When you think of your abdominal muscles, many people think in terms of your “six pack abs”. The truth is, there’s more to your abs than just the six pack. Learning about your stomach muscles will help you know where to tighten and tone to get those fab abs.

Many people will use terms like the lower abs and upper abs. This would indicate that there are separate abdominal muscles in the upper and lower stomach area. Although certain exercises focus mainly on the lower section or upper section, the truth is this particular ab muscle is one large muscle. You may have also heard people talk about the side muscles or the obliques and think that there is only one muscle on each side of the stomach. And of course there is the little known and most under worked ab muscle that sits deep down in the stomach.

So you can see that these terms and even names of certain abdominal exercises make it a bit confusing. But if you get to know your abdominal muscles, then you will know exactly where they are and how to tone all of your stomach muscles.

Anatomy of the Abdominal Muscles

There are six different muscles of the anterior abdominal wall. These muscles are the rectus abdominus, better known as your six pack, the oblique muscles (2 external and 2 interior muscles on each side) and the transverse abdominis muscle. Your abdominal muscles extend from different places on the ribs to various places on the pelvis. The primary purpose of your ab muscles is to provide movement and to support your trunk. Here’s a closer look at each abdominal muscle.

The Rectus Abdominis “The Six Pack”

Even though this muscle is more commonly referred to as the “six pack”, the proper name is the rectus abdominis muscle. This particular stomach muscle is one long muscle but is often referred to as the lower abs and upper abs. Many abdominal exercises, especially crunches, will target primarily the lower section of your rectus abdominus or target the upper section. However, when doing these crunches and ab exercises you will be working the entire muscle. You may feel the contraction in the lower area more or the upper area more, but the whole muscle is engaged. This abdominal muscle is located between your ribs and the pubic bone. Its main purpose and function is to provide movement of the body between the rib cage and the pelvis.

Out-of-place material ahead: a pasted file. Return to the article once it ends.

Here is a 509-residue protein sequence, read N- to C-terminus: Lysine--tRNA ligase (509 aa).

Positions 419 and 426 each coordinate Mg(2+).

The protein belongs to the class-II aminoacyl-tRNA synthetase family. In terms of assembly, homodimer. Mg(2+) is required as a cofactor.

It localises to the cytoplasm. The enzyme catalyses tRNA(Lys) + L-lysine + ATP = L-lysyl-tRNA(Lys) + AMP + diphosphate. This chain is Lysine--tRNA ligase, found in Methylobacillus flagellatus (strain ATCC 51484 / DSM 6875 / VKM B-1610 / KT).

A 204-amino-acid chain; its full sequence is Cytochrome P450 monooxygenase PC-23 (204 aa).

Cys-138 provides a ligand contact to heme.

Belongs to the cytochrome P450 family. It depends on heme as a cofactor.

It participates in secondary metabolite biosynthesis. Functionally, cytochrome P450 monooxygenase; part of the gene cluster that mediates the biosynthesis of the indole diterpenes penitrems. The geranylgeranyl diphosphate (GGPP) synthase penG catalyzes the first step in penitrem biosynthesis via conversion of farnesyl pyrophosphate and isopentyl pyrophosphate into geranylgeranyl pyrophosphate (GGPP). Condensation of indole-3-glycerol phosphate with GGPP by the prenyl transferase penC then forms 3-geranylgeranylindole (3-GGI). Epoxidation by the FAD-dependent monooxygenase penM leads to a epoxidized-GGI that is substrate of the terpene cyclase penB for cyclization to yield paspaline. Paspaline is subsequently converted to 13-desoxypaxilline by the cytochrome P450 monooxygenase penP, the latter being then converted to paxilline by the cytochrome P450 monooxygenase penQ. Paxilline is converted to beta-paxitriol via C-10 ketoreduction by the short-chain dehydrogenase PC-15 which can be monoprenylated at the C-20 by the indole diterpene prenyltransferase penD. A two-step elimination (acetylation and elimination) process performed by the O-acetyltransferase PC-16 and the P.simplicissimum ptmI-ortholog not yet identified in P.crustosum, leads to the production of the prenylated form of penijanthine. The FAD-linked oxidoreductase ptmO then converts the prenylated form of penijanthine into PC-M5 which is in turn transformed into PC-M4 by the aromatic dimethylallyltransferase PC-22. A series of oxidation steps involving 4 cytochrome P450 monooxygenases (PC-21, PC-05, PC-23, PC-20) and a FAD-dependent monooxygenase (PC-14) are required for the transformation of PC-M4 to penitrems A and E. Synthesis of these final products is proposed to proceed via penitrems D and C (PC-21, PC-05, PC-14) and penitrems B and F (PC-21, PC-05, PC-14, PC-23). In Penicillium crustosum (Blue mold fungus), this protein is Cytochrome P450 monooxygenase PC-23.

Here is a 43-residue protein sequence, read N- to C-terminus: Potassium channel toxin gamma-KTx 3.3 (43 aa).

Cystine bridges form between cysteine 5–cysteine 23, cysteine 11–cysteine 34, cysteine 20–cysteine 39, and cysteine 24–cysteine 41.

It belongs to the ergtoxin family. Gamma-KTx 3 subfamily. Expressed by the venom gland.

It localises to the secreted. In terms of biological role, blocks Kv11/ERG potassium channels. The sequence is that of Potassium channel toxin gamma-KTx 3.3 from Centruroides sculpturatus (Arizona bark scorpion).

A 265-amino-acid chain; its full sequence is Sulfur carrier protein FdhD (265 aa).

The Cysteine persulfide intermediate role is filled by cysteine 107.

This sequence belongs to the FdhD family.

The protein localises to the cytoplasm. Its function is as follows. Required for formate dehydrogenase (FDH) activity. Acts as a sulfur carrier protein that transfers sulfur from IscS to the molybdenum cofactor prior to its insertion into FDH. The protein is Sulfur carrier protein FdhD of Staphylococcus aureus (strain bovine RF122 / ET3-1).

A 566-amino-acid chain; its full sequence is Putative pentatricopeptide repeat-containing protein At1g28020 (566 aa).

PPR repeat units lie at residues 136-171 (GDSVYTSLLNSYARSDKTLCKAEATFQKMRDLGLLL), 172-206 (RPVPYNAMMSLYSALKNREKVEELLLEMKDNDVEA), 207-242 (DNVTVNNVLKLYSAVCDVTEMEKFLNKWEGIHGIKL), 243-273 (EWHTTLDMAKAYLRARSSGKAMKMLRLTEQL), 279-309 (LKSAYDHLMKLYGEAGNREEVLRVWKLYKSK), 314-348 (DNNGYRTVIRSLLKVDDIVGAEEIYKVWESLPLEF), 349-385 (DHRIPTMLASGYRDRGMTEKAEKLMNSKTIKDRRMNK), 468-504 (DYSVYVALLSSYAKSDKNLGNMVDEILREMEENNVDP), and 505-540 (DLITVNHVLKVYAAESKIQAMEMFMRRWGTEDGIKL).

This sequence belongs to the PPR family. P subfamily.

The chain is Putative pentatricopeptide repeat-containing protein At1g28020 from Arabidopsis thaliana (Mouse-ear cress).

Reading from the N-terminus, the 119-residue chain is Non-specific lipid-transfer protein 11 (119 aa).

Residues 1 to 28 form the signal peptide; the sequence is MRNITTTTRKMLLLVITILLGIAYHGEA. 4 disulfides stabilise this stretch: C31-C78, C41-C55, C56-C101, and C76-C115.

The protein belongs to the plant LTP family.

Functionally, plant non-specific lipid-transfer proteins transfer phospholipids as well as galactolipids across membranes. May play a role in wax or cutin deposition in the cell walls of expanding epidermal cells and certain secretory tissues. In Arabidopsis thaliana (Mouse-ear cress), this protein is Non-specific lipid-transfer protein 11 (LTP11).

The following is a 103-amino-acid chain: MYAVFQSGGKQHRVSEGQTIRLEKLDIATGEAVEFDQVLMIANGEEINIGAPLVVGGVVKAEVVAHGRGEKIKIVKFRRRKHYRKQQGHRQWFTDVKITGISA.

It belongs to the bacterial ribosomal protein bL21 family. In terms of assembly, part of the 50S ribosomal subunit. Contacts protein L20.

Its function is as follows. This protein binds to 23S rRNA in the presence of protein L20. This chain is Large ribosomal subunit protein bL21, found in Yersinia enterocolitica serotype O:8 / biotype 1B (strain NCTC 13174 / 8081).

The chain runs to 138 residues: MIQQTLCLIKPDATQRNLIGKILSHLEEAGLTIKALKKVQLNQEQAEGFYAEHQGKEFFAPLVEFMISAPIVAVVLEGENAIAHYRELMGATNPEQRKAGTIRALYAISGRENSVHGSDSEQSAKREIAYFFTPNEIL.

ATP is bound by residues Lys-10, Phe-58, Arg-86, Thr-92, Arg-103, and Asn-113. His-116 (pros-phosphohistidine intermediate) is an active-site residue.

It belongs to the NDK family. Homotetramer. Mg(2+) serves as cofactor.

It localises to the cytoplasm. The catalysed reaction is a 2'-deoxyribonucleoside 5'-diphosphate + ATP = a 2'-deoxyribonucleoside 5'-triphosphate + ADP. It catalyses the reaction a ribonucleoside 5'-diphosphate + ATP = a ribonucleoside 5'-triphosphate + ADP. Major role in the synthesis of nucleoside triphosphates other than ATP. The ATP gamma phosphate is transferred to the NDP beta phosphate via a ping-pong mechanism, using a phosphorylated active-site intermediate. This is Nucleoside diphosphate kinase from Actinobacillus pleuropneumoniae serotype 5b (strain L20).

The most common abdominal exercises that target this muscle are crunches. The traditional crunch is by far one of the most popular when working the six pack. Although this is the most popular it is not necessarily the most effective on the rectus abdominis muscle. According to one study, the bicycle crunch, also called the bicycle maneuver, was shown to be the most effective for the rectus abdominus muscle.

Oblique Muscles

As explained above, there are four oblique muscles; 1 internal and 1 external on each side of the body. These muscles are situated on each side of the rectus abdominus muscle. The main purpose of the obliques is for twisting the body at your torso. The internal and external oblique muscles work together but in opposite ways. When you twist your body to the left, your right external oblique muscle and the left internal oblique muscles are engaged and contract. If twisting to the right, it would be your left external and right internal obliques that contract for this movement.

Stomach exercises that twist or bend at the side will work these muscles. Keep in mind that your ab exercises don’t always have to involve movement to work your muscles. Isometric exercises are another great way to really strengthen and tone all your ab muscles. Isometric exercises are non-movers where you contract a muscle and hold the position and resistance to tone the muscle. What this means is that isometrics are exercises were you are remaining in the same position with your muscles contracted for a period of time.

Transverse Abdominis Muscle

The deepest stomach muscle is the transverse abdominis muscle and is the most over looked abdominal muscle. This muscle is critical to help build your core strength. By strengthening and toning this muscle you are helping to minimize back injury and pain. You abdominal workout routine should always include a few exercises to work the transverse abdominal muscle.

A great exercise to work this muscle is the plank pose. The plank pose is an example of an isometric exercise and you hold the pose to contract the muscle. You can also do variations of this stomach exercise that would become a mover such as the plank pose twist (which will also work the oblique muscles) or the plank pose leg lift.

Now that you have learned all about the anatomy of the abdominal muscles you are ready to get a great workout and tone your stomach. Choose a variety of exercises to ensure you work all your muscles and keep your routine varied and fun. Here are several abdominal exercises to help you tone your stomach.

Author's Bio: 

Julie Barros is the author and creator of Exercise 4 Weight Loss where you can find lots of tips, tools and more to help you get fit and lose weight.